God's Politics

Our world seems to grow busier every day with conflicting commitments that pull us in many directions. Some of us feel the weight of changing the world lies on our shoulders. We know we are too busy but don’t know how to disconnect from our fast paced cyber-spaced world. Anxiety, depression and suicide are increasing. Growing evidence suggests stress and pressure of overbooked schedules are major contributors. God’s healthy rhythms are blurred by a culture that says there is never time to slow down or take a break.

Finding the balance between being and doing isn’t easy. Our daily activities and the rituals that give meaning to our lives are often divorced from our religious experiences. Massage therapy, aromatherapy, yoga, and countless other disciplines tantalize us with the promise of peace and relief from stress in more tangible ways than do prayer and Bible study. The consumer culture and our concerns about the upcoming elections have more impact on our life pace than do our faith values.

Finding God’s pace and the rituals God intends to mold our lives requires intentionality. We must disconnect from the rhythms of our secular culture and deliberately develop rituals and routines that flow out of our faith. Unfortunately since the reformation Protestants have tended to look at church rituals and liturgies with a disapproving eye. Many evangelical Christians are scared by the word ritual because it implies something formal, legalistic and boringly repetitive. Even Catholics have allowed their lives to be overrun by the busyness of the secular culture and its pervasive rituals.

What we don’t realize is that our whole life is a series of rituals. A ritual is simply anything we do on a regular basis that reinforces our beliefs and values. Taking a shower in the morning and washing our hands before we eat are both rituals that flow out of the belief that we need to be physically clean to start the day. Daily prayer is a ritual that reinforces our belief in a creator God who relates to us in a personal way and who is active in both our lives and our world.

When we disconnect the rhythm of our lives from our religious experience, quasi religious rituals rush in to fill the void. We no longer fast for Lent but go on obsessive spring diets instead. We rarely pause during the day for prayer but punctuate our routine with coffee breaks, aerobic workouts, and trips to the mall. We think we have escaped from the dead rituals of the past but are caught up instead in the compulsions of fashion fads, shopping sprees, and the allure of a new vitamin pill that promises a happier healthier life.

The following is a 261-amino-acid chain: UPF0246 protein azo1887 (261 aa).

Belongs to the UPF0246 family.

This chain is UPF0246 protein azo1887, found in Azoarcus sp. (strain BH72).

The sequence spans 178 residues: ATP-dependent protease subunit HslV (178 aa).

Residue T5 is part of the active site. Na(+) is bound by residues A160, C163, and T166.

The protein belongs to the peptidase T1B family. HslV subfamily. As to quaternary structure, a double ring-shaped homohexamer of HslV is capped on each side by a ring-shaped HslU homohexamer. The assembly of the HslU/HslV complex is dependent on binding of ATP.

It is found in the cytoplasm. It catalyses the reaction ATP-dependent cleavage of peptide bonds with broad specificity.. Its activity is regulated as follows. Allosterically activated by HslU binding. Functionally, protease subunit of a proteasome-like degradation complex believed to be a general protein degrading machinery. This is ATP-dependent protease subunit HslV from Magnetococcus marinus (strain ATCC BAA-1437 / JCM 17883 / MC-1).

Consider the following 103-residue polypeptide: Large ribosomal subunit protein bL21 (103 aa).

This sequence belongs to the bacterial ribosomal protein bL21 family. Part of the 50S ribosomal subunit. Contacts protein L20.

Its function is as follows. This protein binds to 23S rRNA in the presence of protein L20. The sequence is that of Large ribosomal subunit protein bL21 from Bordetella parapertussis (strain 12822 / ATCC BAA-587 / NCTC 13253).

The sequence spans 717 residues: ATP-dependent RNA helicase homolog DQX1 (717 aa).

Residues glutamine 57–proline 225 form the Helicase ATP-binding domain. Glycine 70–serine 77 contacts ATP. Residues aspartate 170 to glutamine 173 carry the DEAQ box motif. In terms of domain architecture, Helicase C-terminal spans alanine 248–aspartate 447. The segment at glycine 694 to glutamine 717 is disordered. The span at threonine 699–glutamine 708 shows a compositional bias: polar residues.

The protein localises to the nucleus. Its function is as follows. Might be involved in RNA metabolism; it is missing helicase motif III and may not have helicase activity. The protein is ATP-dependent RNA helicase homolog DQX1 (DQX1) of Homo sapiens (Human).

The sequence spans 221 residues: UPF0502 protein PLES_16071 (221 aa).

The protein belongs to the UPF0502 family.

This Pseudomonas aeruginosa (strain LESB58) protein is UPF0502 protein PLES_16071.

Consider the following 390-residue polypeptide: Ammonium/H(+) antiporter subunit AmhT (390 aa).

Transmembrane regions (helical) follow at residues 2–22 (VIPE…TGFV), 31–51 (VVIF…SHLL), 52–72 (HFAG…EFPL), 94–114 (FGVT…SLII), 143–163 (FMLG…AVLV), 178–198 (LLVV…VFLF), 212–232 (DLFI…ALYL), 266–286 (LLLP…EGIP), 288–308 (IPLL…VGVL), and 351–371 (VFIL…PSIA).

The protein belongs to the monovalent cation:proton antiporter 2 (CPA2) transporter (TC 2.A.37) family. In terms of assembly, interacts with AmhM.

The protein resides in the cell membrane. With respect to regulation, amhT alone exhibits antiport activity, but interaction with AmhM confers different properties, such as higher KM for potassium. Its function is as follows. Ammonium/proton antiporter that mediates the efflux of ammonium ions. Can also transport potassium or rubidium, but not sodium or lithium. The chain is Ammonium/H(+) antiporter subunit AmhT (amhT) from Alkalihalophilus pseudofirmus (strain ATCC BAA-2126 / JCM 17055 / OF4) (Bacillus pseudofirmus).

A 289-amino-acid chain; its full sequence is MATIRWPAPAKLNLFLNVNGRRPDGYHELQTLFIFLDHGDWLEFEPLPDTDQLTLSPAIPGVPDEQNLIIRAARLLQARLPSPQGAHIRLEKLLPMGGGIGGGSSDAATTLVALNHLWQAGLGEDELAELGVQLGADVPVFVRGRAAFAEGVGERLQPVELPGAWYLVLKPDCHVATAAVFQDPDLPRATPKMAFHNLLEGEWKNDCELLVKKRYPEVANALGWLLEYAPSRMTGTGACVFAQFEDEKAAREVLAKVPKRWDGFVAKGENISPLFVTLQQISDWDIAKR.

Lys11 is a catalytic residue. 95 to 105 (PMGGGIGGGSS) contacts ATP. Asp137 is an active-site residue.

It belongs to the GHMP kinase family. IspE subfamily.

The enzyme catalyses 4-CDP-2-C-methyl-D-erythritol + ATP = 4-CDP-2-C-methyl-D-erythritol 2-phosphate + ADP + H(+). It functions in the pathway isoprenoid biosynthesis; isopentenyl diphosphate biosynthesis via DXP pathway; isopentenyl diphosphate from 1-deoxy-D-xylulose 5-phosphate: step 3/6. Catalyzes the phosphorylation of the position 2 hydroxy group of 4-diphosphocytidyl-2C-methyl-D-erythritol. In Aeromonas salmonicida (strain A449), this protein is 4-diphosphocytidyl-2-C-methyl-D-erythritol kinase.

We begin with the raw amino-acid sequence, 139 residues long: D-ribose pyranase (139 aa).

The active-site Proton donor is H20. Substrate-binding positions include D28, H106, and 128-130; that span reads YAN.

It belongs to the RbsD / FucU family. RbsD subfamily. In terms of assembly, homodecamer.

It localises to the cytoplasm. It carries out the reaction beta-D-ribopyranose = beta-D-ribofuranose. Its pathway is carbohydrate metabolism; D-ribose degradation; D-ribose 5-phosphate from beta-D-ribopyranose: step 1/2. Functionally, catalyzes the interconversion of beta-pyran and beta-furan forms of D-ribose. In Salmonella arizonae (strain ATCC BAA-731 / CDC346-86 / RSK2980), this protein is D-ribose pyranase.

There is growing recognition of our need for daily, weekly, and yearly spiritual practices or rituals that flow from our Christian values and provide a rhythm that helps us cope with the escalating stresses of life. As psychologist and life coach Martha Beck said, “ritual is an incredibly powerful psychological process…Modern Western culture has had most of the ritual stripped from it, leaving us less grounded and more alienated than many so-called primitive peoples. By putting ritual back into your life, you can help ease stress and enhance enjoyment, benefiting everything from your immune system, to your parenting skills, to your creativity” [“Creating Special moments that enhance and enrich your life,” Real Simple, April 2000]. Have you ever noticed how irrational and angry a child gets when his or her usual routines are changed even slightly? The need for structure and ritual is deeply imbedded in our psyches.

Spiritual rituals are powerful and essential forces that are meant to be the foremost way we create and express meaning. They should provide the anchors and rhythms that give purpose to our daily routines. They bring us into joyous relationship with God, speed our personal healing processes, shape our communities, and make our world a welcoming place in which to live.

Martha Beck encourages us to make rituals that are uncomplicated, yet meaningful, so they won’t overwhelm us or add to our burdens. She also suggests that we keep them simple. This means we are more likely to stick to them and can creatively alter them as our circumstances and life situations change.

Christine Sine is an Australian physician who has worked extensively in Africa, Central America, and Asia. She and her husband Tom are co-founders of Mustard Seed Associates – an international network that encourages Christians to live out their faith authentically. This article is adapted from her latest book, GodSpace: Time for Peace in the Rhythms of Life(Barclay Press 2006). For more information visit the MSA website,

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